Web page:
• Rita Garcia-Martinez was supported by fellowship CM07/00109 from Fondo de Investigacion Sanitaria (Instituto de Salud Carlos III), Beca de Formaciò al Estranger (Societat Catalana de Digestologia), Beca Juan Rodés (Asociación Española para el Estudio del Hígado), and Sheila Sherlock EASL fellowship (European Association for the Study of the Liver).


Since the introduction of human serum albumin as a plasma expander in the 1940s, considerable research has allowed a better understanding of its biochemical properties and potential clinical benefits. Albumin has a complex structure, which is responsible for a variety of biological functions. In disease, the albumin molecule is susceptible to modifications that may alter its biological activity. During the last decades, different methods to measure albumin function have been developed. Recent studies have shown that not only albumin concentration but also albumin function is reduced in liver failure. This observation led to the concept of effective albumin concentration, which represents the fact that plasma albumin concentration does not reflect its function. Indeed, in liver disease albumin function is several times less than its concentration. In patients with cirrhosis, albumin infusion reduces mortality in patients with spontaneous bacterial peritonitis and improves outcome following large volume paracentesis. In combination with vasoconstrictors, albumin is useful in the management of patients with hepatorenal syndrome. Its role is being investigated in a large number of indications, which rely on its volume and nonvolume expansion functions such as stroke, severe sepsis, Alzheimer's disease, malaria, burns, and ovarian hyperstimulation syndrome. This review explores the above concepts, reviews the available evidence for the use of albumin in liver diseases, defines therapeutic limitations, and explores the challenges that should be addressed in future research. (Hepatology 2013;58:1836–1846)


albumin binding capacity


acute-on-chronic liver failure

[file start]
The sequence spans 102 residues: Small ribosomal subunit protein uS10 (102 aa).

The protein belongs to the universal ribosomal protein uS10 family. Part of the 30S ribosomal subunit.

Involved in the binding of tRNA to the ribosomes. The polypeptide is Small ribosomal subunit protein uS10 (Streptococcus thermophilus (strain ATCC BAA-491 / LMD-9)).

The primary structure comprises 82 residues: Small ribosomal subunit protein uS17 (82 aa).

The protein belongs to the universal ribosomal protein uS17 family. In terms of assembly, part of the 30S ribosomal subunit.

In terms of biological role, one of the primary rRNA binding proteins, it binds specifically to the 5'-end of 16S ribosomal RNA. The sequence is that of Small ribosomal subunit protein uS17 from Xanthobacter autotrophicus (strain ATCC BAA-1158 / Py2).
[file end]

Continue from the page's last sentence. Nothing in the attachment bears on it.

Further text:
acute liver failure


cysteine 34


electron paramagnetic resonance


hepatic encephalopathy


human mercaptoalbumin


human nonmercaptalbumin 1


human nonmercaptalbumin 2


high-performance liquid chromatography


hepatorenal syndrome


human serum albumin


ischemia modified albumin


ischemia modified albumin ratio


liver transplantation


molecular absorbent recirculatory systems


Model for Endstage Liver Disease


nuclear factor kappa B;, NO, nitric oxide


paracentesis-induced circulatory dysfunction


spontaneous bacterial peritonitis


tumor necrosis factor


vascular cell adhesion molecule-1


vascular endothelial growth factor

Human serum albumin (HSA) is responsible for 75% of the plasma oncotic pressure and, therefore, intravascular HSA administration increases circulating blood volume. It was introduced as a plasma expander during World War II. Since then, it has been widely used essentially as a plasma volume replacement. Thereafter, other plasma expanders were developed mainly because they are not blood-derived and significantly less expensive. However, a better understanding of albumin structure and function has led to the concept that this molecule is complex and may subserve additional functions. Albumin has been shown to be a multifunctional protein with antioxidant, immunomodulatory, and detoxification functions. Impairment in albumin function during disease has been documented, leading to the notion that HSA administration could partially restore these biological functions. During the last decades the use of HSA has been a source of debate focusing on whether HSA is a plasma volume expander or whether HSA infusion can be beneficial regardless of its oncotic function.

This review aims to highlight HSA function derived from in vitro, in vivo, and human studies that generates the hypothesis that albumin is more than just a fluid.

Biological Properties of Albumin